Highly-organized data can be critical for many algorithms, and often you want your data ordered from least to greatest. The art of getting your data in order is trickier than you might think!

Consider the modification of a 4 way merge sort which instead of dividing an array into two subarrays, 4-way merge sort divides the array into four sub-arrays and sorts each individual array recursively.

In the 2-way merge sort we have an index for each of the two sorted sub-arrays and we compare the elements they are pointing to and in worst case we perform \(2k-1\) comparison where \(k\) is the length of each array. Similarly in a \(4\)-way merge sort each of size \(k\) we have and index for each of the four arrays. It takes \(3\) comparisons to determine the smallest of the four. In worst case we must do this until each list has one element left for a total of \(12(k-1)\) comparison. Finally we perform \(3+2+1\) comparisons to finish the remaining list, thus for a total of \(12k-6\) comparisons.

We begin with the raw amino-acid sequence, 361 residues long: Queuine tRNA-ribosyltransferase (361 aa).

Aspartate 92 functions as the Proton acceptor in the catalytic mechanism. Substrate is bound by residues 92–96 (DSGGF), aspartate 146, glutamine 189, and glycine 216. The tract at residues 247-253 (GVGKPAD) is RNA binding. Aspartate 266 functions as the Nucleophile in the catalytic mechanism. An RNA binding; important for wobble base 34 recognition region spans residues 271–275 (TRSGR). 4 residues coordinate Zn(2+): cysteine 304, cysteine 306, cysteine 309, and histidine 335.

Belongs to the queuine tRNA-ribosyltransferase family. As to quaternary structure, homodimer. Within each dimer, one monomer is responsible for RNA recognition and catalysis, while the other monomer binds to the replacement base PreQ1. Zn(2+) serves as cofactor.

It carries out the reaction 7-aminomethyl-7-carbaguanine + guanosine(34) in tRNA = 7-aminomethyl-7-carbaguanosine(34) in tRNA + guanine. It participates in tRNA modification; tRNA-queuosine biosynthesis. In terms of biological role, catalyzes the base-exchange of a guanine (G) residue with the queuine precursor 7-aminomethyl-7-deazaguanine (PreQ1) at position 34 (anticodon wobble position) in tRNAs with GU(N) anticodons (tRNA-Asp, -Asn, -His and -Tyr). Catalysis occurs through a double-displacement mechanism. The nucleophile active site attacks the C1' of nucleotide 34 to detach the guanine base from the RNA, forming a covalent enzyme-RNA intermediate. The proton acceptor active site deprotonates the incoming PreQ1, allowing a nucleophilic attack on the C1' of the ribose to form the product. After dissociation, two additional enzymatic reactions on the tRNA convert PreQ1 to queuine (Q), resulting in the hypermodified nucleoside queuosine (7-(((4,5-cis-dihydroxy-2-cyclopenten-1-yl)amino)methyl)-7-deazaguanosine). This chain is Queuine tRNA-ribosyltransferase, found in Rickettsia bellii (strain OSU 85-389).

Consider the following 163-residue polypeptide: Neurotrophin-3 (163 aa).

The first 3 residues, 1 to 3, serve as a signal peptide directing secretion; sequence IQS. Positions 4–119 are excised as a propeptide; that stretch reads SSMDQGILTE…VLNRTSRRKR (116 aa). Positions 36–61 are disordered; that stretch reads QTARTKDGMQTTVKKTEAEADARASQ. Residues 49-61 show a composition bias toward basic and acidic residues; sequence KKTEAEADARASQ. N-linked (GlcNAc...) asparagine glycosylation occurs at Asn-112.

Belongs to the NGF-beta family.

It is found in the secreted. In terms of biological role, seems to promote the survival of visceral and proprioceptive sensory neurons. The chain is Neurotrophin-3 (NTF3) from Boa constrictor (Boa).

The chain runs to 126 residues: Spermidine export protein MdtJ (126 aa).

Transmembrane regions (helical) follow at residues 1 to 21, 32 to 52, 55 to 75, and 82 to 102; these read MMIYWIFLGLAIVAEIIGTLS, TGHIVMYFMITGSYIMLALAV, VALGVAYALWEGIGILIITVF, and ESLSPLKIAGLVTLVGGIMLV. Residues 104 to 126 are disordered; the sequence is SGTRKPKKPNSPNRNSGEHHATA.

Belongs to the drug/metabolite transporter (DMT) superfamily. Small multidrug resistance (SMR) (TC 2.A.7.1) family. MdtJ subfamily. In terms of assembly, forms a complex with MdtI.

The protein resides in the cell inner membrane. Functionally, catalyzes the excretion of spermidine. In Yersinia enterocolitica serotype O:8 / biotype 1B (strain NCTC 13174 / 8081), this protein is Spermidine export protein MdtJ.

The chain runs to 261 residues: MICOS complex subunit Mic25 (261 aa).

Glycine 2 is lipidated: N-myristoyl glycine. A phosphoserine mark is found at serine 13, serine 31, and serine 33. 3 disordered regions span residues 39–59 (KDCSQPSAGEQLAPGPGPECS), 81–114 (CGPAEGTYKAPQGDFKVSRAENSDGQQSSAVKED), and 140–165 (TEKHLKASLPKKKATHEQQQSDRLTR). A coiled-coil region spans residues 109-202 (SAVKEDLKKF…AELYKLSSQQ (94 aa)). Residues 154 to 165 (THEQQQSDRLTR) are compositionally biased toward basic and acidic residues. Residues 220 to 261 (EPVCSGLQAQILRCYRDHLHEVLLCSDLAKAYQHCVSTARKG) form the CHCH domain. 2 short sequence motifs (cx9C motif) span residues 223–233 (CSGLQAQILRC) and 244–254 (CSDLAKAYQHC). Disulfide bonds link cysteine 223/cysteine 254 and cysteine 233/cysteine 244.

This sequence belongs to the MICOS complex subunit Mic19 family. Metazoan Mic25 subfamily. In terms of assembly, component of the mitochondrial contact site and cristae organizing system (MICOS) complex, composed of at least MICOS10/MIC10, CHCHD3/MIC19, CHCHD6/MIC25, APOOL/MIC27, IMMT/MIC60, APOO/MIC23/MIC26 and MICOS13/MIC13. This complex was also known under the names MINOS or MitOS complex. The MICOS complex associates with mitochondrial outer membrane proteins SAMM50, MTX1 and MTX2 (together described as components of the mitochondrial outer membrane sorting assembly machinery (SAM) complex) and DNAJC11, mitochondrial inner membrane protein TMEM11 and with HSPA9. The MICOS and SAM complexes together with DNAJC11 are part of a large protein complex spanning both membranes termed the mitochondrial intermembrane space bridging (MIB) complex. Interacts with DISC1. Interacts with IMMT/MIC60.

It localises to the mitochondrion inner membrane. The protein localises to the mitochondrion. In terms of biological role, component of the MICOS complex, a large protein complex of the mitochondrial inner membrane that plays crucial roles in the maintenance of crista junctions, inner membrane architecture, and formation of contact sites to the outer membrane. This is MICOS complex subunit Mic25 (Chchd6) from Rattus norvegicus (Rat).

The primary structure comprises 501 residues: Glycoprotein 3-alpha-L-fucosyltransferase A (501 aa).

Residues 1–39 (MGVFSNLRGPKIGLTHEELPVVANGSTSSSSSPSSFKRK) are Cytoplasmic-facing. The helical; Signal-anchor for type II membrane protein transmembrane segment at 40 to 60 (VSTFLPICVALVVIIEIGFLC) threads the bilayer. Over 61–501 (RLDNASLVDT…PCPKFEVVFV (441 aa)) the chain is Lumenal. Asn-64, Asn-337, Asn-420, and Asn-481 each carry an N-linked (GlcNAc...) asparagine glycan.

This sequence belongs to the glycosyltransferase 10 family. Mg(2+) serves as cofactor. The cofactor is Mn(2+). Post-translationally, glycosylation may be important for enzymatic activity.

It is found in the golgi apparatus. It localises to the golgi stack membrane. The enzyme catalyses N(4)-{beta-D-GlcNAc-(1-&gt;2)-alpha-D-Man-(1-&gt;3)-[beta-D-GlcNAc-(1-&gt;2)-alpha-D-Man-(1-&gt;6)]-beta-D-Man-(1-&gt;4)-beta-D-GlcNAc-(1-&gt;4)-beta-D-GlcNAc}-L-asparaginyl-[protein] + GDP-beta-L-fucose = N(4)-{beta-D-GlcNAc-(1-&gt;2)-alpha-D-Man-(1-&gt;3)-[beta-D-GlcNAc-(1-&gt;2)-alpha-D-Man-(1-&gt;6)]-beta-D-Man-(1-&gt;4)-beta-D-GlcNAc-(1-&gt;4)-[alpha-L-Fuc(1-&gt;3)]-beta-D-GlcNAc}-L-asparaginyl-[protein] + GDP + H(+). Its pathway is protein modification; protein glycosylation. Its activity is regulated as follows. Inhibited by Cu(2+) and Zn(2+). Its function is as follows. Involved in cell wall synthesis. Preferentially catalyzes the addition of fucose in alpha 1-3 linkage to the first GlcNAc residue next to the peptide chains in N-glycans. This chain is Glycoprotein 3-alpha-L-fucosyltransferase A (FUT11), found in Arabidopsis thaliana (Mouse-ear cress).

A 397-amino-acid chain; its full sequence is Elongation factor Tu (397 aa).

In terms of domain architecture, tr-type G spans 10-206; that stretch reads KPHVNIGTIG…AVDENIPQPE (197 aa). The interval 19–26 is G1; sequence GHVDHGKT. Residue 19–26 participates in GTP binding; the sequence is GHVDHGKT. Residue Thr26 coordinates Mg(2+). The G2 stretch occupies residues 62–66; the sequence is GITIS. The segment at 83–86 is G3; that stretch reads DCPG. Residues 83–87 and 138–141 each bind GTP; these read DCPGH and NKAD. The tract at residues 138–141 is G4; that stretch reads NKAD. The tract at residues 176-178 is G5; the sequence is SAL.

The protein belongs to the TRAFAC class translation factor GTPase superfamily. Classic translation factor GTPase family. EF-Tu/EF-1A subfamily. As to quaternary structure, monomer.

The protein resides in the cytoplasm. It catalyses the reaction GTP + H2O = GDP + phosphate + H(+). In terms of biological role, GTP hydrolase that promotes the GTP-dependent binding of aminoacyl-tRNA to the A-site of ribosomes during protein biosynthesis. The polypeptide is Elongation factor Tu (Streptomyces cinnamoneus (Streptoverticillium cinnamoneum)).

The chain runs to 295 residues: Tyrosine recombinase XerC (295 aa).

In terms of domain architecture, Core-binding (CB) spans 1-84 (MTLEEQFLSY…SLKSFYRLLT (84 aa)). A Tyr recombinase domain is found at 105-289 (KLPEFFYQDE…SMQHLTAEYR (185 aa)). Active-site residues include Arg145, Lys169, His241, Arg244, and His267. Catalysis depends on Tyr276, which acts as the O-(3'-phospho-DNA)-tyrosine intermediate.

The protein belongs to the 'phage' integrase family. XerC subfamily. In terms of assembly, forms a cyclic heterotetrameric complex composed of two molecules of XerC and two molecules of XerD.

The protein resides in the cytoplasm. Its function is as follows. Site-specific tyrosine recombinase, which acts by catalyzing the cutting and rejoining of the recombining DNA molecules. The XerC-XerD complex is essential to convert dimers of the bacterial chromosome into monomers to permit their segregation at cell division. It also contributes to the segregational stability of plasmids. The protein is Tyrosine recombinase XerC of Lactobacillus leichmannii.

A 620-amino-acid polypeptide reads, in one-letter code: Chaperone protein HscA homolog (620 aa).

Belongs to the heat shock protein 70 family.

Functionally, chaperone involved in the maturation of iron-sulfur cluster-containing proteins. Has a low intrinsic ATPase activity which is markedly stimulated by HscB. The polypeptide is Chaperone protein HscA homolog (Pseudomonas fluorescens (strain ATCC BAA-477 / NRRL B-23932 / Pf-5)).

Based on the above merge procedure which of the following represents the correct running time for a \(4\) way merge sort?

**Details and Assumptions**

-Ignore constant terms.

Is it possible to come up with a better worst case running time? is it asymptotically better?

In the permutation of \(a_{1}\cdots a_{n}\) of \(n\) distinct elements the list inversion are pair of elements \((a_{i},a_{j})\) such that \(i<j\) and \(a_{i} > a_{j}\). What is the worst-case running time if the inputs are restricted to permutations of \(1\cdots n\) with at most \(n\) inversions?

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